Wednesday, April 4, 2012

Spatial planning ability as precursor for human language

Since the NCGIA (1989) research initiative 2 “Language of Spatial Relations” (Mark et al., 1989) and the meeting in Las Navas (Mark and Frank, 1991) we have argued that analyzing the ways humans think about space is fundamental for other – more abstract – kinds of reasoning. I found a most surprising connection recently in an article by Steedman, in which he argues: “Thus it [λ-calculus] is a theory that makes language look as if it has been built on a pre-existing system for planning action in the world, and thereby seem less unique as a cognitive faculty than is usually assumed.”(2002, , p. 4) and “the language faculty in its syntactic aspect is directly hung onto a more primitive set of prelinguistic operations including these combinators, originally developed for motor planning” (p. 5). Some background to the argument:

Planning an optimal path in space is a well established, basic human ability which requires the construction of network knowledge of the environment, combined from multiple trips. Planning an optimal sequence of actions can be computed with the same methods, representing the actions in a State – Transition – Diagram, which is structurally equivalent to a street network. I have discovered recently, that planning actions and executing actions can be seen in a category and in the corresponding co-category (Asperti and Longo, 1991). In robotics, the planning but also the recognition of plans of others is very important. Geib and Steedman (2007) show the structural similarity in the processes used for plan recognition and natural language processing. Producing an explanation for a plan is the same operation as parsing a sentence. This then connects to the initial quote above, which establishes a direct link between the planning of an optimal spatial path and human language, based on a categorical (λ-calculus) argument that these abilities all use the same fundamental process. Developmental arguments demonstrate that the spatial ability is primal and the other are “hung onto” these.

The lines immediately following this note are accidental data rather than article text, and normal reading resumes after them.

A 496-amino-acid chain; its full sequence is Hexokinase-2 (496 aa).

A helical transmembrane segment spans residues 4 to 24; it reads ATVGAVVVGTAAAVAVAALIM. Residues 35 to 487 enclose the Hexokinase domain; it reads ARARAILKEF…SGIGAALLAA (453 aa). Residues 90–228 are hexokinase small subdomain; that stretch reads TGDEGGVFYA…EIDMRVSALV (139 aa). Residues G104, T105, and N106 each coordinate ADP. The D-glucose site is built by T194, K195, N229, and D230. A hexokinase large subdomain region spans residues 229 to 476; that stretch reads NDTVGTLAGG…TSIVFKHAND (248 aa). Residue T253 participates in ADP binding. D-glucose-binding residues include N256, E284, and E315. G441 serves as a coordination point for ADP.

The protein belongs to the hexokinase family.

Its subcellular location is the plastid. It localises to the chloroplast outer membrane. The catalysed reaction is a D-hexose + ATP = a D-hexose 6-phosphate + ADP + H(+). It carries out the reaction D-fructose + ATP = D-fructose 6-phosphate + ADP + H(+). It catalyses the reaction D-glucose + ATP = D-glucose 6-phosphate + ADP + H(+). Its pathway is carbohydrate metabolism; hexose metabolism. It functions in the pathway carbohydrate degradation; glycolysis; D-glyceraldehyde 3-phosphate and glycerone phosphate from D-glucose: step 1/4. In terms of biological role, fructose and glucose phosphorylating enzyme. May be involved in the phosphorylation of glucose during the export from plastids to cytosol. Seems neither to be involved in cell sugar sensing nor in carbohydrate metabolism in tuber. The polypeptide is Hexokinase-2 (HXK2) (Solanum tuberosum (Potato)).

The insight I gain from the connection between path planning, action planning and human language production is first, the correspondences:
  • path/action planning — sentence production,
  • plan recognition — sentence parsing,
  • location/state — concept expressed in sentence,
  • target location/state — concept to communicate,
  • starting location/state — current context of conversation.
The correspondences point out that language production is always based on the “current context” and whether a produced sentence is felicitous (or not) depends on the context (as can be seen in linguistic discussions, for example, Moens and Steedman, 1987). The correspondence further indicates that “locations” in space correspond to concepts (typically complex concepts expressing situations) and we need a representation of concepts and context; here I am looking at the representation by Aerts and Gabora (2005b); Aerts and Gabora (2005a), and compare it with a lattice scheme based on distinctions (Frank, 2006).

The second important insight found in this and other papers by Steedman, but also extensively argued by Carpenter (1997), is the advantage of using λ-calculus over first order predicate logic: “unlike first-order logic, we can in addition provide a term corresponding to the meaning of the verb phrase” (p. 39).


Diederik Aerts and Liane Gabora, “A Theory of Concepts and Their Combinations II: A Hilbert Space Representation”, Kybernetes 34 (2005), pp. 0402205.

Diederik Aerts and Liane Gabora, “A theory of concepts and their combinations I: The structure of the sets of contexts and properties”, Kybernetes 34 (2005), pp. 167–191.

Asperti, Andrea and Longo, Giuseppe, Categories, Types and Structures – An Introduction to Category Theory for the Working Computer Scientist1 (The MIT Press, 1991).

Carpenter, Bob, Type-Logical Semantics (MIT, 1997).

Frank, Andrew U., “Distinctions Produce a Taxonomic Lattice: Are These the Units of Mentalese?”, in Bennett, Brandon and Fellbaum, Christiane, ed., Formal Ontology in Information Systems (Amsterdam: IOS Press, 2006), pp. 27–38.

Geib, C.W. and Steedman, M., “On natural language processing and plan recognition”, in Proceedings of the 20th International Joint Conference on Artificial Intelligence (IJCAI) (, 2007), pp. 1612–1617.

Mark, David M. and Frank, Andrew U., ed., Cognitive and Linguistic Aspects of Geographic Space vol. 63, (Kluwer Academic Publishers, 1991).

Mark, David M. and Frank, Andrew U. and Egenhofer, Max J. and Freundschuh, Scott M. and McGranaghan, Matthew and White, R. Michael, “Languages of Spatial Relations: Initiative Two Specialist Meeting Report”, National Center for Geographic Information and Analysis (1989).

Moens, M. and Steedman, M., “Temporal ontology in natural language”, in Proceedings of the 25th annual meeting on Association for Computational Linguistics (, 1987), pp. 1–7.

NCGIA,, “The U.S. National Center for Geographic Information and Analysis: An Overview of the Agenda for Research and Education”, IJGIS 2, 3 (1989), pp. 117-136.

Steedman, M., “Formalizing affordance”, in Proceedings of the 24th Annual Meeting of the Cognitive Science Society (, 2002), pp. 834–839.